Worrying about aging wasn’t a concern for anyone with AIDS in 1981, when the CDC reported the first five cases. In those days before any treatments were available, many who contracted the disease died within a few months.

Now, in 2011, older adults increasingly risk contracting HIV, and with 30 years of progress in research and treatment, most people with HIV/AIDS now live for many years after diagnosis and deal with aging concerns as well.

Older adults who are at risk of contracting HIV are those sexually active well into their 70s and 80s, and some use alcohol or drugs. Elders don’t worry about birth control, and often believe they won’t get sexually transmitted diseases, so they usually don’t take precautions to protect themselves from infection.

Tom Sheehan and Queens Medical Center - Generations Magazine - August - September 2011

AIDS patients often experience health conditions common in older adults. Here, the author prepares for radiation treatment for throat cancer at Queen’s Medical Center.

HIV prevention messages are not targeted toward older adults, and many doctors don’t think (or are too embarrassed) to ask about sexual activity in their older patients.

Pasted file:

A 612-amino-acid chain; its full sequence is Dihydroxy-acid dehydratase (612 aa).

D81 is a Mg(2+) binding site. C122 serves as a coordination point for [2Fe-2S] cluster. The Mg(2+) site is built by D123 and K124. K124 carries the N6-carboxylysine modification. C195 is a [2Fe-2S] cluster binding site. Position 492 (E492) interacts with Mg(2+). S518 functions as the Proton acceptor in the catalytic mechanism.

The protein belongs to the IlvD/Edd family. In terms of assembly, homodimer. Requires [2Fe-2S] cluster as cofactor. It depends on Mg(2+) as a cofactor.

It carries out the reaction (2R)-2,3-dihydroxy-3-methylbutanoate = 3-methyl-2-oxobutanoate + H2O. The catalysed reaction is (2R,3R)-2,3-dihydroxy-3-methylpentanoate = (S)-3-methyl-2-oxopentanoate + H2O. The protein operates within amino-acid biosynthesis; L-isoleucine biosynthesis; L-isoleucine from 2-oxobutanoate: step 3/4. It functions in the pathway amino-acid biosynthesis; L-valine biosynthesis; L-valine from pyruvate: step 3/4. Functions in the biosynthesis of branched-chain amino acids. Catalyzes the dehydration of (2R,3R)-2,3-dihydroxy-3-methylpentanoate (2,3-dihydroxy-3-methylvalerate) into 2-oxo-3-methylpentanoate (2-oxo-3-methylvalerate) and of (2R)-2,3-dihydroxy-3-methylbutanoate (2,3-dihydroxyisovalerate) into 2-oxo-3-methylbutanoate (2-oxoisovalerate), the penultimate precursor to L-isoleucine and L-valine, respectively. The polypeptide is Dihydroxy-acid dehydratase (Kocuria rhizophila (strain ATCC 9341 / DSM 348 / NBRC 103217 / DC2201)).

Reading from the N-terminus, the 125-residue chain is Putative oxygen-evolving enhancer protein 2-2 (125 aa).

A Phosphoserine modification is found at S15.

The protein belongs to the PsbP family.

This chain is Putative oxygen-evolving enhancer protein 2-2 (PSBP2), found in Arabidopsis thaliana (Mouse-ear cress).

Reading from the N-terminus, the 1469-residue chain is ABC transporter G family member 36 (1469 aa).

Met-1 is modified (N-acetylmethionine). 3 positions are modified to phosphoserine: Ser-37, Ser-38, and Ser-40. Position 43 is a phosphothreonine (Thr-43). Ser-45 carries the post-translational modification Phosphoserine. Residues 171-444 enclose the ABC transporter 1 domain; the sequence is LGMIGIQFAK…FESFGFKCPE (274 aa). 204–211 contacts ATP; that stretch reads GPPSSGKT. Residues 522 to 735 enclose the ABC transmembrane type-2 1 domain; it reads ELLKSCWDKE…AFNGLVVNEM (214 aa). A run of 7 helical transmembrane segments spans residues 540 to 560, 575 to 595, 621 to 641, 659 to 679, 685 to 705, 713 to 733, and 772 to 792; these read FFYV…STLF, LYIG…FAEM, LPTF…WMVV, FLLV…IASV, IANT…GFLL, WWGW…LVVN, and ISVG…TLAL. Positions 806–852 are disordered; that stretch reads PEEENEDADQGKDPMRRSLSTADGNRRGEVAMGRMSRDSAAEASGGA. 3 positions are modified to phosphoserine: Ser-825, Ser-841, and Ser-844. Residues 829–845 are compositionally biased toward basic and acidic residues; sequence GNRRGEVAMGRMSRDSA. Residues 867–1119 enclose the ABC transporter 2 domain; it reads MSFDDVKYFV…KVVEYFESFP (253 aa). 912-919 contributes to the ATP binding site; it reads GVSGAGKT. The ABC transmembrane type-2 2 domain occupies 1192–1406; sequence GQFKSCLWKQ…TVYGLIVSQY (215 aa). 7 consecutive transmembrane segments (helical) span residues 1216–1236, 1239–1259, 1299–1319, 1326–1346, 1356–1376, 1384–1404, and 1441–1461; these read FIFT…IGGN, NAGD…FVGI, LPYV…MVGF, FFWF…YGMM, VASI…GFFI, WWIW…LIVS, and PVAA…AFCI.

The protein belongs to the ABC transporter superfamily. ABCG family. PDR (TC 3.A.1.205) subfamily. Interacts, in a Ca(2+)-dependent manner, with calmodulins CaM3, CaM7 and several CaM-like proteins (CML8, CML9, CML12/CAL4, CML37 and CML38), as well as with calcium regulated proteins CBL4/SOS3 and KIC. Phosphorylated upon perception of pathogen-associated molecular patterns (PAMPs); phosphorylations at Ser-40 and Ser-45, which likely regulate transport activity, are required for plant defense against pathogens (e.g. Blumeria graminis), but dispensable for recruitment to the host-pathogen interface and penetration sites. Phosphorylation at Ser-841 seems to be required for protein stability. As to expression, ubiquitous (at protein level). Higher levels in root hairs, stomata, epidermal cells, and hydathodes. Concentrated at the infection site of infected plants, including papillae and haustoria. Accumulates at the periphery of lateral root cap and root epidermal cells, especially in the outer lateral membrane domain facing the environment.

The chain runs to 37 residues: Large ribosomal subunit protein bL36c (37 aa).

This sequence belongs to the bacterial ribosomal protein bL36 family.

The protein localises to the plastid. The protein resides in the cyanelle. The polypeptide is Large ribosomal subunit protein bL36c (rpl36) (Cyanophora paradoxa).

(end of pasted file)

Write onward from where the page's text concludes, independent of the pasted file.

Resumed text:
The symptoms of HIV disease may appear differently in older adults, or may be mistaken for other age-related conditions, so detection and treatment are often delayed. While the majority of those with HIV/AIDS today are under age 50, the trend is clear: 30 years of AIDS requires greater awareness to protect older adults.

In Hawai‘i, more older adults, women and members of the Hawaiian and Asian-American communities are now contracting HIV than in the early years of the epidemic. The Life Foundation recently reported that a 60-year-old woman tested HIV-positive.

According to the U.S. Administration on Aging, in 2005, people over age 50 accounted for:

  • 15 percent of new HIV/AIDS cases
  • 24 percent of people living with HIV/AIDS
  • 35 percent of all deaths of people with AIDS

These numbers are growing; more people now living with HIV/AIDS will experience health problems relating to both aging and HIV disease.

The Hawai‘i HIV/AIDS and Aging Coalition will bring greater public attention to this issue by observing National HIV/AIDS and Aging Awareness Day on September 18. The Coalition will also have a booth at the Blaisdell Senior Fair (Ewa Tabletop C) on September 23-25 to share information and resources with the community.

For more information:

National HIV/AIDS and Aging Awareness Day: www.theaidsinstitute.org/programs/education/national-hivaids-and-aging-awareness-nhaaa

The Body: AIDS and Aging information www.thebody.com/index/whatis/older.html

O‘ahu: Life Foundation 521-2437, www.lifefoundation.org

Hawai‘i: Hawai’i Island HIV/AIDS Foundation 331-8177 (Kona), 982-8800 (Hilo), www.hihaf.org

Maui: Maui AIDS Foundation 242-4900, www.mauiaids.org

Kaua‘i: Malama Pono 246-9577, www.malama-pono.org